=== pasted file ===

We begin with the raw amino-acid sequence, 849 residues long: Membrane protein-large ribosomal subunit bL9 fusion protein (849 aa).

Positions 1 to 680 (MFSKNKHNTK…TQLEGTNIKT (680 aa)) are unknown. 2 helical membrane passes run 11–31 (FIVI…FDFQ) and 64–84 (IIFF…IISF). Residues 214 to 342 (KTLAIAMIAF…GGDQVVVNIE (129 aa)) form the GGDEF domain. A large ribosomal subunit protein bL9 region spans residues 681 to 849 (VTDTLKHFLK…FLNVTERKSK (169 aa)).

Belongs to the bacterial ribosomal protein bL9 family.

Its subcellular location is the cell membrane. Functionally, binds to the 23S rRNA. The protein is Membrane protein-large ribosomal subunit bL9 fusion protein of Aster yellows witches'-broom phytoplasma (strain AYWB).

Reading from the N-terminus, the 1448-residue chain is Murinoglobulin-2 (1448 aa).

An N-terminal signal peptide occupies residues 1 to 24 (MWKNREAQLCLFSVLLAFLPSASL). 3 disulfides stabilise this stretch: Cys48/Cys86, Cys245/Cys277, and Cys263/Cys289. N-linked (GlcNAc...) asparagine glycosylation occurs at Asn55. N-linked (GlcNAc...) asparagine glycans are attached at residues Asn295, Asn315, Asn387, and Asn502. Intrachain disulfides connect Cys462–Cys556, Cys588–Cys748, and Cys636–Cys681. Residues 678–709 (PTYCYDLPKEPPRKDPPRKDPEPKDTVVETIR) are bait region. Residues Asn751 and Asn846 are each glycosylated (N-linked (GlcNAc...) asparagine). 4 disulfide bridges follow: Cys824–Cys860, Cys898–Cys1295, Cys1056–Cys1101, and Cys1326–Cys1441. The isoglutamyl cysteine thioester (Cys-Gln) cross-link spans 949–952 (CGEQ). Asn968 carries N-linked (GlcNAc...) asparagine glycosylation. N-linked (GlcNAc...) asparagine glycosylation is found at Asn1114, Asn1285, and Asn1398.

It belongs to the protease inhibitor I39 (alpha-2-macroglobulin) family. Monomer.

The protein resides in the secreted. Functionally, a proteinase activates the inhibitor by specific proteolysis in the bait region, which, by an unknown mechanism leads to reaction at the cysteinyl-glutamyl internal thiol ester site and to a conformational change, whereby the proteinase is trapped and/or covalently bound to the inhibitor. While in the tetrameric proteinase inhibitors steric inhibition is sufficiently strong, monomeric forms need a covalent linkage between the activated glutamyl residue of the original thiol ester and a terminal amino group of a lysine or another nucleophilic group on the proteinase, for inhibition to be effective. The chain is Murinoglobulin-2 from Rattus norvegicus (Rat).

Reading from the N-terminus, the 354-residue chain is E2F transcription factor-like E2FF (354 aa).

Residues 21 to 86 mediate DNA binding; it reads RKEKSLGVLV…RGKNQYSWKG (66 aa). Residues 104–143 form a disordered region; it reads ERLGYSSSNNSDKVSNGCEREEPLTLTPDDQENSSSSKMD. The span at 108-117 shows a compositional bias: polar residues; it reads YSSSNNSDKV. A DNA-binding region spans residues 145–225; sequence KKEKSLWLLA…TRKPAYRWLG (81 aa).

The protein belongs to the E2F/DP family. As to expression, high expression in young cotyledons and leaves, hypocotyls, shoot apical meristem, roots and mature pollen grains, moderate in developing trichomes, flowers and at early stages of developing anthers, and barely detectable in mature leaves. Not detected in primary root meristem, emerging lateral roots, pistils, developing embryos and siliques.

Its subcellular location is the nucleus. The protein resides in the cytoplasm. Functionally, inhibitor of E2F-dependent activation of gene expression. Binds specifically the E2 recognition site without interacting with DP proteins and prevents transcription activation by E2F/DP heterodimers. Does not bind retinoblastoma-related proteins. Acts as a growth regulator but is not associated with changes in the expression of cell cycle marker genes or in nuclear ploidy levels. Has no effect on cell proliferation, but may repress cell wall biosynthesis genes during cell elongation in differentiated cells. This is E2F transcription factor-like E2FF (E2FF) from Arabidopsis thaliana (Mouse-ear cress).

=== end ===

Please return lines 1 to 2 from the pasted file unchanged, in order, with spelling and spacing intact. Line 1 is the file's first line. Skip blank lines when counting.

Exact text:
We begin with the raw amino-acid sequence, 849 residues long: Membrane protein-large ribosomal subunit bL9 fusion protein (849 aa).

Positions 1 to 680 (MFSKNKHNTK…TQLEGTNIKT (680 aa)) are unknown. 2 helical membrane passes run 11–31 (FIVI…FDFQ) and 64–84 (IIFF…IISF). Residues 214 to 342 (KTLAIAMIAF…GGDQVVVNIE (129 aa)) form the GGDEF domain. A large ribosomal subunit protein bL9 region spans residues 681 to 849 (VTDTLKHFLK…FLNVTERKSK (169 aa)).